Dimon in a Rough Spot: Jamie Dimon, the poster child of the banking industry (and CEO of JP Morgan Chase – JPM), dropped a bomb on the investment community earlier in the month by explaining how a rogue “whale” trader racked up $2 billion in initial losses (and growing) by taking excessive risk and throwing controls into the wind.
Chinese Dragon Losing Steam: The #2 global economy has been losing some steam as witnessed by slowing industrial production and GDP growth (Gross Domestic Product). In turn, the self correcting economic forces of supply and demand have provided relief to consumers and corporations in the form of lower fuel, energy, and commodity prices. Chinese leaders are not sitting still – there are plans of accelerating infrastructure spending and assisting banks in the form of capital injections and lower reserve requirements.
As I discussed in a previous Investing Caffeine article (see The European Dog Ate My Homework), although the current headlines remain gloomy, that will always be the case. Just a few years ago, Bear Stearns, Lehman Brothers, AIG, CDS (credit default swaps), and subprime mortgages were the boogeymen. In the 1980s, we had the Savings & Loan financial crisis and the infamous 1987 Crash. During the 1970s, the Vietnam War, Nixon’s impeachment proceedings, and rising inflation were the dominating issues. Since then, the equity markets are up over 20x-fold – time will always reward those patient long-term investors. Despite all the doom and gloom, stock markets have roughly doubled over the last three years and all the major indexes remain solidly in the black for the year. Choppy waters are likely to remain as we approach this year’s elections, but for those who understand broken records often repeat themselves, there’s a good chance the music will eventually sound much better.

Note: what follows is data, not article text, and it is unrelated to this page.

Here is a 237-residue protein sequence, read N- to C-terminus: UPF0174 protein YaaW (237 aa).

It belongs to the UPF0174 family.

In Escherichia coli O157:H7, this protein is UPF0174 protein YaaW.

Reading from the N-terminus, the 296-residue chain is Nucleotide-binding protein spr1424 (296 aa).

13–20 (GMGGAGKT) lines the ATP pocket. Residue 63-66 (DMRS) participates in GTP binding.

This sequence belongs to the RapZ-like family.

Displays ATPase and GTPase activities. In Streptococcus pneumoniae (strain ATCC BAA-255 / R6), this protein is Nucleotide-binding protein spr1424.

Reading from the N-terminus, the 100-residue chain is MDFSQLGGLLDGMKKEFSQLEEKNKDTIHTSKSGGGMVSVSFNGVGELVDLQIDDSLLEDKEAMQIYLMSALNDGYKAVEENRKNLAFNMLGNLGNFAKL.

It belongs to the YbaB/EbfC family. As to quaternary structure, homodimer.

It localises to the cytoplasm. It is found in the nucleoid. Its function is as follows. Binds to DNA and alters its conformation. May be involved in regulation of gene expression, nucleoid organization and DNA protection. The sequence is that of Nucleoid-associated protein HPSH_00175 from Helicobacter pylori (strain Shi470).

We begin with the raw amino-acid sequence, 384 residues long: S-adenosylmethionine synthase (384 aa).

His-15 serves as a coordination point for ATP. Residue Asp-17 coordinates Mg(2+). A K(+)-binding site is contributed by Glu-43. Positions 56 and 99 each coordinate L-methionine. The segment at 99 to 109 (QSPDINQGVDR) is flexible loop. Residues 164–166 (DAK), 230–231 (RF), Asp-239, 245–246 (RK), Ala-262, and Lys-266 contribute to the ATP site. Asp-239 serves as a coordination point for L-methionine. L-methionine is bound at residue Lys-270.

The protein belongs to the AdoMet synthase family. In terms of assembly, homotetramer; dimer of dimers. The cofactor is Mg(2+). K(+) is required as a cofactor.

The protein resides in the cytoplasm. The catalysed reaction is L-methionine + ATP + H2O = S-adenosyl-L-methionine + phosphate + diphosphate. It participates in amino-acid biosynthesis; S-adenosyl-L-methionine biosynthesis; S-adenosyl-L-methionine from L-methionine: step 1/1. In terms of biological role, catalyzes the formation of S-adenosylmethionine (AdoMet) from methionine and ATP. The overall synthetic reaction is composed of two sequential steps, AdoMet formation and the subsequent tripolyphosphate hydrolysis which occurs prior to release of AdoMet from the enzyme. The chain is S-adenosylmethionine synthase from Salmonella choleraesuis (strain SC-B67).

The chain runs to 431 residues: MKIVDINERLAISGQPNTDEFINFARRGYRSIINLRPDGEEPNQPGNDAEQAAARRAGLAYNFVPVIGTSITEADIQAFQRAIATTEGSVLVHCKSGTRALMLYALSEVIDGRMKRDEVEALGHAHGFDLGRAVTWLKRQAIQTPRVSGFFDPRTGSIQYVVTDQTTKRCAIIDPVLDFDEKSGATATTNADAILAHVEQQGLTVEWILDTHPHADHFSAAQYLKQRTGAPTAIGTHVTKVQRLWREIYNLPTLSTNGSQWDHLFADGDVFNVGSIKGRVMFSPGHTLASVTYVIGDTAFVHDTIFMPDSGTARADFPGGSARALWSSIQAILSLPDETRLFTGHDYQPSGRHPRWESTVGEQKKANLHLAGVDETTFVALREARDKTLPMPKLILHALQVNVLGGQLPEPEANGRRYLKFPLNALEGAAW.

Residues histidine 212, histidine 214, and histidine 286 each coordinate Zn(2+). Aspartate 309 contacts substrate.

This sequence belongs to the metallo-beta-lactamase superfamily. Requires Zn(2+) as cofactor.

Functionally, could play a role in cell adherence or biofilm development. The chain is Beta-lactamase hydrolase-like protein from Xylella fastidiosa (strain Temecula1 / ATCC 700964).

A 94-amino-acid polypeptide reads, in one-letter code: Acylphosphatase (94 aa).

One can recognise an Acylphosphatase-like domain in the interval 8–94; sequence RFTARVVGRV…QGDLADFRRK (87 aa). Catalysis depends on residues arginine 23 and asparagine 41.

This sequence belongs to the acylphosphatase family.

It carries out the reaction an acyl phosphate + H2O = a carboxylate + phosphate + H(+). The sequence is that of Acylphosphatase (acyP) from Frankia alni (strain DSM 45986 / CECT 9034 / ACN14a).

Wade W. Slome, CFA, CFP®
Plan. Invest. Prosper.
DISCLOSURE: Sidoxia Capital Management (SCM) and some of its clients own certain exchange traded funds (including commodities, inflation protection, floating rate bonds, real estate, dividend, and alternative investment ETFs), but at the time of publishing SCM had no direct position in FB, MCD, JPM, MS, NDAQ, AIG, Lehman Brothers, Bear Stearns, or any other security referenced in this article. No information accessed through the Investing Caffeine (IC) website constitutes investment, financial, legal, tax or other advice nor is to be relied on in making an investment or other decision. Please read disclosure language on IC “Contact” page.